Sometimes the law is clear. Sometimes it isn’t.
While that seems obvious, we often miss it in policy debates. But it is rather important to keep in mind when reading Tennessee v. FCC. In a case released August 10, the Sixth Circuit reversed the Federal Communications Commission (FCC) 2015 Order preempting restrictions the state of Tennessee and the state of North Carolina imposed on their municipalities with regard to providing broadband service. While Commissioners Pai and O’Reilly are certainly entitled to their victory laps, it is equally important to applaud Chairman Wheeler and Commissioners Rosenworcel and Clyburn for doing what they believed was both the right policy and the right call under the law. The petitions from the City of Wilson, NC and from the Electric Power Board of Chattanooga, TN raised novel questions of law. The FCC’s Order was a test case. On a very narrow and murky legal question, the FCC majority bet wrong — at least according to the 6th Circuit.
For myself, not surprisingly, I thought the FCC majority had the better argument. But I can’t say the Sixth Circuit was utterly wrong in holding the contrary. The limits of the Tenth Amendment and preemption power are generally unclear. The interpretation of Section 706 (47 U.S.C. 1302) as providing authority to the FCC remains relatively undefined. Based on the language in the dissent in Verizon v. FCC, which inspired munibroadband proponents to bring the petition and support the case, it looked like a good shot. Similarly, the facts of the case — already existing munibroadband providers, clear demand for them to expand their services, a willingness to expand service but for the relevant state laws restricting service — made this a favorable fact pattern.
Unfortunately, sometimes the best bet in the world doesn’t pay off. But that is why people bring test cases — to try to resolve questions in the law that move policy in the direction those bringing the case favor. It is neither an overreach nor illegal for Petitioners to bring test cases, to have an agency resolve them, and for the agency and those who brought the petition to the agency to defend them in court. To the contrary, this is how the rule of law works under the principles of the common law.
I stress this point because whether you bring conservative test cases to challenge laws and test limits or progressive cases to challenge laws and test limits — or cases that don’t easily fit in the conservative/progressive paradigm — we want agencies to actually address these cases in a timely fashion. As I remarked many years ago, when the FCC’s efforts to encourage competition in the 700 MHz auction resulted in a mixed result, we need agencies to be willing to actually address novel circumstances and try new things because otherwise the law will ossify and we lose one of the most important elements of administrative law, the ability of an agency to respond to changing circumstances and provide a suitable record for Congressional action where necessary.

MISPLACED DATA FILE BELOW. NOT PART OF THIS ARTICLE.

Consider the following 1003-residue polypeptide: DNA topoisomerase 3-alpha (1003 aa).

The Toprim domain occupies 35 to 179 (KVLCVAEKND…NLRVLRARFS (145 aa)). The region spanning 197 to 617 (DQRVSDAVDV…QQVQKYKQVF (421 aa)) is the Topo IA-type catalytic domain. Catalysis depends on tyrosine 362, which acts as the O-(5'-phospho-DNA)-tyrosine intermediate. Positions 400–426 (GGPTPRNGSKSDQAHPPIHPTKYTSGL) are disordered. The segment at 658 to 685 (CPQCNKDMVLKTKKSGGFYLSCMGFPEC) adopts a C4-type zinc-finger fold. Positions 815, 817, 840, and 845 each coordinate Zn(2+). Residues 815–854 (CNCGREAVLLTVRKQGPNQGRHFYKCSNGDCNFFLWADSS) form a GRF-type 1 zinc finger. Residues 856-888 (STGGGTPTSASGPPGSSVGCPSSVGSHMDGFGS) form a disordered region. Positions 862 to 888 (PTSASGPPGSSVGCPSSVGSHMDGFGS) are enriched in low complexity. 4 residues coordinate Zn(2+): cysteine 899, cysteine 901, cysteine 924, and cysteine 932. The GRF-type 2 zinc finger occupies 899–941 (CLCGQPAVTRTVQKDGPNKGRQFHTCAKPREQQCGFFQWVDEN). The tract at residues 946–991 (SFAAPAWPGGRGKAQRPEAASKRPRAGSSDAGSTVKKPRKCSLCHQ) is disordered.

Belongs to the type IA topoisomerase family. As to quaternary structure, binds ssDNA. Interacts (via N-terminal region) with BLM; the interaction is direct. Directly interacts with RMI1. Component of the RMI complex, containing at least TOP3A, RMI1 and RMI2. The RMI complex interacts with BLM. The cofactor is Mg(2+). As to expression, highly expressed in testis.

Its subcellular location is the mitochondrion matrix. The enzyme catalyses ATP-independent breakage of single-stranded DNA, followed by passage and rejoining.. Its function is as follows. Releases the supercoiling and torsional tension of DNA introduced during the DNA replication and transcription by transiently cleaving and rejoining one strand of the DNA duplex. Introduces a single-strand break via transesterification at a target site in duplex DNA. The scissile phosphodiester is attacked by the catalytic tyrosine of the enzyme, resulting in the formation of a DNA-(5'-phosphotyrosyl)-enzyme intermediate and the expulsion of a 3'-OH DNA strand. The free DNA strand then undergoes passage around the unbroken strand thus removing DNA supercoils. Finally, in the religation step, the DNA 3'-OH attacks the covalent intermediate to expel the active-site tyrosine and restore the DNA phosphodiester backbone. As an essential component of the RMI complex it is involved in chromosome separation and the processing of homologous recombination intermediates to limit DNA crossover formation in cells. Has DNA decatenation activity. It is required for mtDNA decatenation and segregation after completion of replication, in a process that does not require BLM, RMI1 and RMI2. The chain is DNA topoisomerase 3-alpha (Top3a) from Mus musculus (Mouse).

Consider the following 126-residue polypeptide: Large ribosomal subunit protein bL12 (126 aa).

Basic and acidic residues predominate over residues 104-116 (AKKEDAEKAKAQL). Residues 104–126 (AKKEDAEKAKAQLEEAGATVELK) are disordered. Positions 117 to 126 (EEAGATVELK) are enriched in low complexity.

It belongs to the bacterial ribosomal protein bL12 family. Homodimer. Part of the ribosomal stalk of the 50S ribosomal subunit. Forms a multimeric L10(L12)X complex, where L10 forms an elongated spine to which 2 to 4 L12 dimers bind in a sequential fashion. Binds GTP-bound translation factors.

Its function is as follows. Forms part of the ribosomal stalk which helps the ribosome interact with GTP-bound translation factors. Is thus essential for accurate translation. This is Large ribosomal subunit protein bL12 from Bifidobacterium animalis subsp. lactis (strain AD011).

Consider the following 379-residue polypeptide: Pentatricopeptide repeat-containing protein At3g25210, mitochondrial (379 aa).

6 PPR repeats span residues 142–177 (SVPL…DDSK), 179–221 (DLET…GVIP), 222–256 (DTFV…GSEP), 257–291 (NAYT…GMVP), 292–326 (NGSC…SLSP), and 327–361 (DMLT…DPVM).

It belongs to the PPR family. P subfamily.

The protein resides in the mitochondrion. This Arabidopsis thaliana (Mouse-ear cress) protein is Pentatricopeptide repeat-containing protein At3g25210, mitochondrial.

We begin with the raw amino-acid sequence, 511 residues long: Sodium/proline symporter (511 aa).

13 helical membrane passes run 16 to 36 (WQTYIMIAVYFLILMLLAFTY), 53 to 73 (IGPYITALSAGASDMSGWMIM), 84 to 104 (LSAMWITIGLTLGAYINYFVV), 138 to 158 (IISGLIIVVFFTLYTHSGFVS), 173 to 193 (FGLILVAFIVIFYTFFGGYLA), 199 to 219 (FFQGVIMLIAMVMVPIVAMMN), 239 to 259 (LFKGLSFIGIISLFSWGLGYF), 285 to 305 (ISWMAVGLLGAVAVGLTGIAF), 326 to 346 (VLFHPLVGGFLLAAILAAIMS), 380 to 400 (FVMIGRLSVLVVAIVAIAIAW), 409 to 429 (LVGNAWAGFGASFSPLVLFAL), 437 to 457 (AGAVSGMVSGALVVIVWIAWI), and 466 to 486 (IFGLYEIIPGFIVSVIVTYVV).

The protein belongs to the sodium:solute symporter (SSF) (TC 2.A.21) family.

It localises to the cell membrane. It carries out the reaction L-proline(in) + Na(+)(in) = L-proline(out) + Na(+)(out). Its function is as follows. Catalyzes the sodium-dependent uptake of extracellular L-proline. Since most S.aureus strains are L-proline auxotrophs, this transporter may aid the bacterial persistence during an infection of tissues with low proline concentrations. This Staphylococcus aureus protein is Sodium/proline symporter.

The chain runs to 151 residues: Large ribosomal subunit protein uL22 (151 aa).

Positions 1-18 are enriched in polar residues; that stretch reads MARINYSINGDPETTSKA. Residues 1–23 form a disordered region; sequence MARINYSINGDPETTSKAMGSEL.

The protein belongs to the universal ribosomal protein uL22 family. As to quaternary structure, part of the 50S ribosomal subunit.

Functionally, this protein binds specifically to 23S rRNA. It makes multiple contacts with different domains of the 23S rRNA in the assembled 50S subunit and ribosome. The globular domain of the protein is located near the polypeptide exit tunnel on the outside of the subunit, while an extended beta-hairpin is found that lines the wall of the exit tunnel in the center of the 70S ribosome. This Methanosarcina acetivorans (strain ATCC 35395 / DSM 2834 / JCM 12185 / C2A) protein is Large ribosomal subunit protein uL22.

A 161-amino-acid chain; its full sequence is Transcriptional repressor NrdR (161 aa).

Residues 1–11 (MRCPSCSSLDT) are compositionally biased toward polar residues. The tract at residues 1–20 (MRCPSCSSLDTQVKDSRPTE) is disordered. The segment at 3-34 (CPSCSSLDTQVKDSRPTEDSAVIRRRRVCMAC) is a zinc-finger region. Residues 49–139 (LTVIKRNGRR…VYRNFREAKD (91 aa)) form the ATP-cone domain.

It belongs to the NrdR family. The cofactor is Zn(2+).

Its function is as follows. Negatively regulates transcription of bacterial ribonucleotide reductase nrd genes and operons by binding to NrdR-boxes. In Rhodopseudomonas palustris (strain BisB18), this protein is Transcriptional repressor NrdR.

Bellow, I give a brief recap of the case and a forecast on what comes next for the muni broadband movement . . .
I’ve been talking about the fight between muni broadband and incumbent providers for over a decade now. The idea of municipal broadband is a fairly straightforward one. A local government, for whatever reason, decides to build a broadband network or contribute assets to it or enter into a contract with a non-incumbent provider either because the locality doesn’t have a local provider or because they don’t like the local service or to attract business or whatever. A lot of people like this idea for various reasons (I recommend reading Susan Crawford and Chris Mitchell on the subject if you want to know more). I personally believe that every locality ought to have the right to do what it pleases in building out local infrastructure, but that any locality needs to weigh such an investment with care, and determine whether it makes sense or what flavor of public broadband makes sense for that localities specific purposes (compare, for example, the full soup-to-nuts residential triple play ISP of Lafayette, LA, with NYC contract with LinkNYC for local hotspots to get a sense of the potential variety of “muni broadband” systems).
Needless to say, incumbent providers don’t like competition at all, let alone competition provided by local government. Incumbents have therefore pushed laws at the state level barring localities from providing commercial broadband service, or putting in lots of barriers making it really difficult for localities to provide service. At this point, about 20 states have some kind of restriction on the books.
Incumbents getting state legislatures to pass laws protecting them from competition of any flavor are about as old as incumbents and state legislatures. When Congress passed the Telecom Act of 1996, it sought to encourage competition by explicitly prohibiting any state (or local) government from “preventing any entity” from providing telecom service. (47 U.S.C. 253) It did not take long for some local governments, unhappy with their local monopoly provider and eager to build new infrastructure to attract tech businesses, started looking at providing their own municipally owned telecom service. Incumbents responded predictably by getting states to pass laws preventing local governments from providing telecom service.
Local governments invoked Section 253. The FCC and the courts generally held that Section 253 did not apply to laws restricting municipalities from providing service, despite the very broad language of Section 253 preventing states from prohibiting “any entity” from offering telecom service. When the 8th Circuit disagreed and said that “any entity” includes municipalities — striking down a Missouri law that prohibited local governments from offering telecom services — the case went to the Supreme Court. There, in Nixon v. MO Municipal League, the Supreme Court agreed with the FCC and other jurisdictions that Section 253 did not give the FCC authority to preempt state prohibition on local government providing telecom services.
Enter the 10th Amendment.